Meet Us Monday – Meet Lexi
Lexi is a bright and bubbly 7-year-old who loves to paint, color and play games on the computer. But there is one major difference between Lexi and other children: she does these things, and much more, using her feet. Lexi is part of our CurePity campaign. Why pledge to CurePity? Because, children who have disabilities don’t need pity. They need hope. They need expert medical care. And they need a world that gives them a chance. In short, they need people like you. Watch Lexi’s CurePity commercial, sign the pledge, and read more about Lexi’s story below.
She Nearly Died At Birth
Lexi was born with a severe form of arthrogryposis, a conditon that caused her joints to contract in-utero. Her intestines outside of her body, her arms and legs immobile, doctors told Lexi’s mother, Jamie, that Lexi would likely die from the rare disorder. “It was the most terrifying experience of my life,” recalls Jamie of the months Lexi spent hospitalized nearly four hours from her western Minnesota home.
Local doctors gave Lexi a similarly bleak prognosis as she strived for independence. “They told her, ‘you will never walk,’ and she said ‘I will walk!’” remember Jamie. “She made up her mind to prove everyone wrong.”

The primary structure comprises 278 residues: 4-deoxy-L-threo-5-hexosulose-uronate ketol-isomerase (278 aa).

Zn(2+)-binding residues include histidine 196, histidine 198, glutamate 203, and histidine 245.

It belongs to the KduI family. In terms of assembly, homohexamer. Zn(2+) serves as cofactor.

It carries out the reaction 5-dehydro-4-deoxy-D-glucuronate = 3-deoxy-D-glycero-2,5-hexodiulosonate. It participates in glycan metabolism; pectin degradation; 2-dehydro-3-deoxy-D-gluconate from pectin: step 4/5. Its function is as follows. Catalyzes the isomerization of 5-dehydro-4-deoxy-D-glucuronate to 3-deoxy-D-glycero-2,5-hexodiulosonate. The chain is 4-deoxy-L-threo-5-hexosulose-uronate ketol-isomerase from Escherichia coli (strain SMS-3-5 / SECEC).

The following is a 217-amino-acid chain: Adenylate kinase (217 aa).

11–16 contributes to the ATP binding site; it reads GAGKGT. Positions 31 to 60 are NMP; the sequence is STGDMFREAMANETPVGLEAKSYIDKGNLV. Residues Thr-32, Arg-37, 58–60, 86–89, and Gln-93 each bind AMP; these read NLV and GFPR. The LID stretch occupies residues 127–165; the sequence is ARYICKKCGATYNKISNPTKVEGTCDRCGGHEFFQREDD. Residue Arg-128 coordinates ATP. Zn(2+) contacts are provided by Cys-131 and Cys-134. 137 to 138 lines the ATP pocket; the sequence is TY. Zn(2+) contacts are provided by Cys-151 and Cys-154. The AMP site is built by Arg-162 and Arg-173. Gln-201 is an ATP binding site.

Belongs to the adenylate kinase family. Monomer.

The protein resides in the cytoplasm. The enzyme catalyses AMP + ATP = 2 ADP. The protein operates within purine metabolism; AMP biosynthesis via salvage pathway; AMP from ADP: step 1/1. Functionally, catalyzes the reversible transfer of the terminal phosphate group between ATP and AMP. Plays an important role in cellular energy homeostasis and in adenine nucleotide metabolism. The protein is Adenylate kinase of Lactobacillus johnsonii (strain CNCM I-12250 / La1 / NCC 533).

Her Feet Became a Lifeline
Her arms limp and useless, her legs stiff and unbendable, Lexi’s limbs pose major limitations. But one part of Lexi’s body remains unaffected by her conditon. By flexing her feet and wriggling her toes, Lexi found an extraordinary—and effective—way to interact with the world around her. Her feet can adeptly maneuver markers, crayons, even utensils, the same way most children use their hands.
“She was six months old when I noticed her use her feet for something,” recalls Jamie, who says few things about her fiercely independent daughter surprise her anymore. “You can’t tell her something is impossible. She simply won’t listen.”
Lexi certainly didn’t listen to the doctor who doubted her ability to walk. Two years ago, inspired by her nimble feet, Lexi began taking cautious first steps. Today, she walks freely around her home and uses a powerchair for longer distances. “I showed him!” says Lexi of the doctor who called it impossible.
Giving Lexi the Tools to Succeed
As Lexi prepared to enter kindergarten, her family grew concerned that she might fall behind her peers. Though advanced intellectually and socially, Lexi would be unable to write, type, or use a computer by traditonal means.
They turned to Gillette Children’s Specialty Healthcare’s assistive technology team—where Lexi also receives orthopedic and pediatric rehabilitation medicine services—to custom-fit a special keyboard and mouse to Lexi’s powerchair that she can operate using her feet.
“Because of Gillette, Lexi has everything she needs to remain at the top of her class,” says Jamie. “She knows there’s nothing she can’t accomplish!”